Tinello has been around for about three years but it only came to my attention a few weeks ago when a bunch of my friends attended a sort of relaunch evening. As is often the case when a small group of bloggers are confined in one space, Twitter and Instagram became engorged with repetitive pictures of their dinner, in particular it was a frankly ridiculous looking dish of pasta piled high with tumbling truffle shavings, that’s image insidiously punctuated my feed all bloody evening long. I eventually commented on one of the many pics expressing my appreciation and the restaurant dived in, asking if I’d like to come visit myself? Well, sure thing. Why not. I’m not above a spot of tasty truffle action.
Date firmly in diary, I sold a restaurant visit to the boy woven solely around stories of this one dish, not knowing much else about the place if I’m honest. Eyes gleaming with earthy and pungent fungi dreams, I looked forward to my trip, at the tail end of an elongated stretch of birthday celebrations. An email, shortly before my visit, from the PR looking after the process, quickly dashed those dreams; meal was comped – but NOT for truffle.
Oh well, I reasoned, the truffle dish was on as a special, a show-off highlight for the illustrious gathering, and probably wouldn’t be available anyway…..
Tinello resides in affluent, Sloaney Belgravia, a few posh antique shops along from Sloane Square. On approach, a fairly bland, generically dark front opens up to an equally dark inside. We’re greeted warmly, if stiffly, and seated at a small two man table towards the front, offered a glass of prosecco, and when my eyes get acquainted to the dim lighting I peer around. A fairly narrow room, furnished with customary bare brick walls is, seemingly at first, lit mainly from a bright bar at the back, sparkling with glasses and bottles, it’s only later I notice the rather lovely low slung lights on pulleys. A trip to the toilets later, through a door at the back of the restaurant reveals the true nature of the original building and is liking walking out from behind a film set and stepping behind the scenes. This old building seems to cradle the new, foreign inner structure lovingly with motherly, all forgiving arms. I creep up a deserted creaky staircase and walk around what feels like someones ancient home before returning ever so slightly dazed to my seat as you might emerge into broad daylight from a magical theatre production.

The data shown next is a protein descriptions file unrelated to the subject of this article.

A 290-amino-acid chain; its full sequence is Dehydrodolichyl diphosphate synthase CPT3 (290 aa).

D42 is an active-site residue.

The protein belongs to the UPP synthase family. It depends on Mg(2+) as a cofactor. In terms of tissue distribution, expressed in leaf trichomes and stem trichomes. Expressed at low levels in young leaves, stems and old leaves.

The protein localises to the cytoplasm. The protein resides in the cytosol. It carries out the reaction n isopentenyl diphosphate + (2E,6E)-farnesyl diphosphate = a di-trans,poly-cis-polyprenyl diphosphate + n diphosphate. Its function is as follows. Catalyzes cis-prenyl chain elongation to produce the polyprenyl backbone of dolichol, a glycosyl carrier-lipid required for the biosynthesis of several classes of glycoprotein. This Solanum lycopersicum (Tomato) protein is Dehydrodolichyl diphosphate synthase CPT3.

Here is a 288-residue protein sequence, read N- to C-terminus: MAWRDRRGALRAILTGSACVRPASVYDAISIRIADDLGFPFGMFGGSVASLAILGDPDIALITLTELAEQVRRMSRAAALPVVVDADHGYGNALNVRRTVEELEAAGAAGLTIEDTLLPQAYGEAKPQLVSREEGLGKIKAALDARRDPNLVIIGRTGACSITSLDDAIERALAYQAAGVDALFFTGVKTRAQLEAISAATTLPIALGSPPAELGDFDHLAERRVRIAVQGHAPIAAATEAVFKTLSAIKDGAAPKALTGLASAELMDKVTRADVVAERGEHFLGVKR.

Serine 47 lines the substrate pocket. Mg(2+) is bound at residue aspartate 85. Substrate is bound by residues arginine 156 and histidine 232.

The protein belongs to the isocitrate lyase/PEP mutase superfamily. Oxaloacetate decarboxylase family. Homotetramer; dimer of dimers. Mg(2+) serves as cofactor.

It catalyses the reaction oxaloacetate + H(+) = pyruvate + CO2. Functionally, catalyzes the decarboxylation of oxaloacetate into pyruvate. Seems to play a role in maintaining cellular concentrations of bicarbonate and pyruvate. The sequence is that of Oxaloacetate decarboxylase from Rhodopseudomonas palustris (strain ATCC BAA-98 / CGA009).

Eyeing white table cloths with suspicion I dip into a tiny plate of pickles and dunk distinctly average bread into olive oil. A menu is brought for our inspection and the specials read out – all I hear is truffle, truffle, TRUFFLE. A teasing cruelty. I fix my stare to ink in order to try and suppress the instinct to cry out an affirmative to the perversely offered specials.
The menu is a delicious puzzle of starters, small plates, pasta, seconds and mains, we gratefully thank our waiter when he approaches, asking if we’d like his suggestions for our first course. Seems to be the sensible choice when I can’t decide between a rather lovely sounding vegetable dish from the starter section or a mish mash of smaller plates. We also allow him to choose a red wine. So lazy but far less taxing on my little brain when the list is so extensive.